The King's mummy, daily routine, and children. Thanks to the preservation of his burial, we know a lot about Tut'ankhamun's daily life and habits. Aspects of his routine, like his shaving kit, walking sticks, and even his children survive to this day. Some of these stories are curious, others carry echoes of tragedy and loss. Support the Show at ww…
 
The 1970s were a time of rapid development in the Indian Himalayas. New roads had recently been built, allowing logging companies greater access to the region’s vast, remote forests. Local people made a subsistence livelihood from these woods, and when the trees were cut down they endured erosion, poor farming conditions and catastrophic floods. A …
 
Dan discusses his background in miniature wargaming and then talks to one of the architects of a popular Second World War themed video game about the genre, its development, growth and challenges. 1. War Games through the Ages 3,000BC to 1,500AD by Donald F. Featherstone 2. How to Play War Games in Miniature: A Forgotten Wargaming Pioneer Early War…
 
Hello everyone, I don’t normally talk about personal things on the podcast. But my father has been diagnosed with cancer. It’s serious and it’s all happened very quickly. I am still working away on the next Byzantine Story but further disruption to the schedule is inevitable. Thanks for your understanding. See acast.com/privacy for privacy and opt-…
 
Annie Jump Cannon has been described as doing for stars what Carl Linnaeus did for organisms. She compiled a massive star catalogue, and became known both as the most famous woman astronomer of her lifetime, and as the “census-taker of the sky.” Learn more about your ad-choices at https://www.iheartpodcastnetwork.com…
 
This week, we're presenting something fun from Malcolm Gladwell, co-founder of Pushkin. In a special series from his podcast, Revisionist History, Malcolm is launching a massive frontal assault on The Little Mermaid. You might wonder, "what's Malcolm doing? It's a children's classic!" But according to Malcolm, it's not a classic... It's a cinematic…
 
An epilogue. Or interlude? Well, we aren’t done with the Gilded age, but we have too much behind-the-scenes HTDS evolution to discuss! So here we are. Zach is moving up from intern to writer status. Longtime HTDS team member Kelsi gets behind the mic for the first time. Meanwhile, Greg discusses doing a second edition of older episodes. But of cour…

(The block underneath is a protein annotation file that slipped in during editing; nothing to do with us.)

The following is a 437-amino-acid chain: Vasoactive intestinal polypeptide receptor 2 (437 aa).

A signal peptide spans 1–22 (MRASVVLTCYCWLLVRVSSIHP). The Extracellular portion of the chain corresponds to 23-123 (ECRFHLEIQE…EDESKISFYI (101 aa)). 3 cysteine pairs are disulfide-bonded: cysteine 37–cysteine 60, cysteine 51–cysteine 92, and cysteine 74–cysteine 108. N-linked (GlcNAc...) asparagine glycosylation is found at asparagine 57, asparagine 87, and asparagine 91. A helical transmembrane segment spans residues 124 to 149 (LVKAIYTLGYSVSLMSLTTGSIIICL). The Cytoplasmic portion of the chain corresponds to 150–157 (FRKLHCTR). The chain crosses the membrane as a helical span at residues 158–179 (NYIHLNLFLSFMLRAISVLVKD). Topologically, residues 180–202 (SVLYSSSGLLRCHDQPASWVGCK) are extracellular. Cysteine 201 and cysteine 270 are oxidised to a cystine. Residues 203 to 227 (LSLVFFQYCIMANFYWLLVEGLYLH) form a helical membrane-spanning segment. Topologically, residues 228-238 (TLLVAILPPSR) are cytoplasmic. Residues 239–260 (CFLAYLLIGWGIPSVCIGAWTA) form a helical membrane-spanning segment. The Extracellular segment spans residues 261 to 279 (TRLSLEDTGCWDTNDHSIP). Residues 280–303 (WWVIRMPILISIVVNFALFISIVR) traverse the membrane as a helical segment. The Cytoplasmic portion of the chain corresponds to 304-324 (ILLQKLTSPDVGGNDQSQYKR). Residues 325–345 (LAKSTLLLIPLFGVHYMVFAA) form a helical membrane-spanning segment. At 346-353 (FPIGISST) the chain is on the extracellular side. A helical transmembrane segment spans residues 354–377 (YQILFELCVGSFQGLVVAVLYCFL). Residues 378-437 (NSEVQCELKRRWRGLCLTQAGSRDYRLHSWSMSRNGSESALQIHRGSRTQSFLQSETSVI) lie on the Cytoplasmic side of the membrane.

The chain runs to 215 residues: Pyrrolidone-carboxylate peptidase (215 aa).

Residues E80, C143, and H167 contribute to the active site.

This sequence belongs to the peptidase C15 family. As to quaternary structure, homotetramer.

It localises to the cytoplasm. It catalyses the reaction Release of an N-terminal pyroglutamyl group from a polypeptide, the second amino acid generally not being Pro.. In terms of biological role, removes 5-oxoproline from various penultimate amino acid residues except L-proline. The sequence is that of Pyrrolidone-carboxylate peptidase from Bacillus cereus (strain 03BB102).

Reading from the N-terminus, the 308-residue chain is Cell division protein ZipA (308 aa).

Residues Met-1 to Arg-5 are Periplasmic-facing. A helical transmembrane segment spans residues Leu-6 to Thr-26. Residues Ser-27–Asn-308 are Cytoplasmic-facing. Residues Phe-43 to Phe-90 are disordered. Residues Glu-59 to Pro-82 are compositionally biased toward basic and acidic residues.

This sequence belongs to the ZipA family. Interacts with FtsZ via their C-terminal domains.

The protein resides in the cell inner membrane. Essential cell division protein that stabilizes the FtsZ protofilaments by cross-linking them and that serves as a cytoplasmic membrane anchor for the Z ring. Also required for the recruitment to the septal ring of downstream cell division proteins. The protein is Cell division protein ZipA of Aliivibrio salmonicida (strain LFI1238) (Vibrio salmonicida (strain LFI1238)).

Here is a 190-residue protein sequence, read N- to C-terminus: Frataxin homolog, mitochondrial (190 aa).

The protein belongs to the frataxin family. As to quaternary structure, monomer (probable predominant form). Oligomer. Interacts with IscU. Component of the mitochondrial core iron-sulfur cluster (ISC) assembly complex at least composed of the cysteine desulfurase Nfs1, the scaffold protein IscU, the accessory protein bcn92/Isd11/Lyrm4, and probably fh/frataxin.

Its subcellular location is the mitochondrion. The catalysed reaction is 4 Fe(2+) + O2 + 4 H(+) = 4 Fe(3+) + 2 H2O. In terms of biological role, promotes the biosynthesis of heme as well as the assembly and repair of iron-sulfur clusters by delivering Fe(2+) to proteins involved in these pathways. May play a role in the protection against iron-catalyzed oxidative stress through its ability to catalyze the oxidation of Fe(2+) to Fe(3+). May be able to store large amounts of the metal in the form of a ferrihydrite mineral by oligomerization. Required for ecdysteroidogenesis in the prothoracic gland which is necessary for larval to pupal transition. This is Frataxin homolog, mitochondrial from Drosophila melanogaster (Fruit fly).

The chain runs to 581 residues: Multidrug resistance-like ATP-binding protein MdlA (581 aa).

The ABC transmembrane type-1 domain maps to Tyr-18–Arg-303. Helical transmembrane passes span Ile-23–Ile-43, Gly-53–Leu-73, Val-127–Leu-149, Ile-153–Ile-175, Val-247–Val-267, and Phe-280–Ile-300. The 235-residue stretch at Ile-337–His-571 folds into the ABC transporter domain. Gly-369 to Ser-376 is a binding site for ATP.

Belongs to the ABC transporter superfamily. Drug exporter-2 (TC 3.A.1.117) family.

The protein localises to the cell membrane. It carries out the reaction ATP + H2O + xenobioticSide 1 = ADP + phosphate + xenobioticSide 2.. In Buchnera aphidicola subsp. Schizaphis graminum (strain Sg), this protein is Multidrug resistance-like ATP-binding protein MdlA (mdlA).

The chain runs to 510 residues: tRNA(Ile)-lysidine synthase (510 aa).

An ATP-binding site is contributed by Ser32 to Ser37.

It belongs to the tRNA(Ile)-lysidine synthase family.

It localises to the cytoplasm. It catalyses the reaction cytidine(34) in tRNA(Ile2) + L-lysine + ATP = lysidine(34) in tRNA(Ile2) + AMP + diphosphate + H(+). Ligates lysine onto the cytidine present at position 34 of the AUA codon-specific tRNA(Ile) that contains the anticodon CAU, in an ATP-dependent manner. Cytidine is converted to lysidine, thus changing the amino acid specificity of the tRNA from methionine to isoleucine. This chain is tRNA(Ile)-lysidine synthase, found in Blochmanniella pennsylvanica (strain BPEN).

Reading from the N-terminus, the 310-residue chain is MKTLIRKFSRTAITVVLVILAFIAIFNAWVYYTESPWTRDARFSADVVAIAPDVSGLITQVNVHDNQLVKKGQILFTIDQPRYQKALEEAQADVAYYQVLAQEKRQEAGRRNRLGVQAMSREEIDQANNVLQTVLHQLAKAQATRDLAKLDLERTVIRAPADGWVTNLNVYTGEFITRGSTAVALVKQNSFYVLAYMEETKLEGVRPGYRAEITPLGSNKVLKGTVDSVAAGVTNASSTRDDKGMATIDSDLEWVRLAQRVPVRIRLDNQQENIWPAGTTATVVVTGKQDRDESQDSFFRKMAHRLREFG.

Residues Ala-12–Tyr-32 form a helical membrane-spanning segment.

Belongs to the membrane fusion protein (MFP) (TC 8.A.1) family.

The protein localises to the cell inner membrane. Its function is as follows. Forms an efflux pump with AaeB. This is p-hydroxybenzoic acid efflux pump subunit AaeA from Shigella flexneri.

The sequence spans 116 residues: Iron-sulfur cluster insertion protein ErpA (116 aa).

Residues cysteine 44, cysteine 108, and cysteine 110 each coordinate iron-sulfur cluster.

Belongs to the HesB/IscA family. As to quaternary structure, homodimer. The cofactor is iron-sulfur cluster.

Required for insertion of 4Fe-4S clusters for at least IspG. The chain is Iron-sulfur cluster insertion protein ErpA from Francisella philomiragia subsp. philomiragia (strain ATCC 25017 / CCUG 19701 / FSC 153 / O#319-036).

In this episode of Half-Arsed History, discover the history of the bicycle, and how it went from being a wooden-wheeled, bone-shaking daredevil’s plaything to a wonderful machine that influenced historical political movements and changed the way we travel. https://halfarsedhistory.files.wordpress.com/2021/08/162-the-history-of-the-bicycle.mp3 Downl…
 
Alexander the Great is one of the most famous generals and empire builders in history, but the story of his death is almost as remarkable as his life. For this episode, our host and Alexander the Great superfan, Tristan Hughes, joins Dan Snow to tell the almost unbelievable tale of what happened after Alexander died. The ensuing titanic struggle fo…
 
As TF 16 under Admirals Halsey and Mitscher sail closer to the Japanese Home Islands, the Allies’ naval forces loose several vessels. It’s no longer a question of will Doolittle’s Raiders succeed, but rather, will the carrier Enterprise and Hornet make it safely back to Pearl Harbor. Learn more about your ad choices. Visit podcastchoices.com/adchoi…
 
Having laid waste to the once glorious city of Baghdad, Hulegu Ilkhan now sets his sights east of the Euphrates, to the fertile lands of Syria and Egypt beyond. But what's to follow will set of a momentous clash in Galilee, at a spring called Ain Jalut, that will shake the very fundaments of history...Time Period Covered:1258-1260 CEMajor Historica…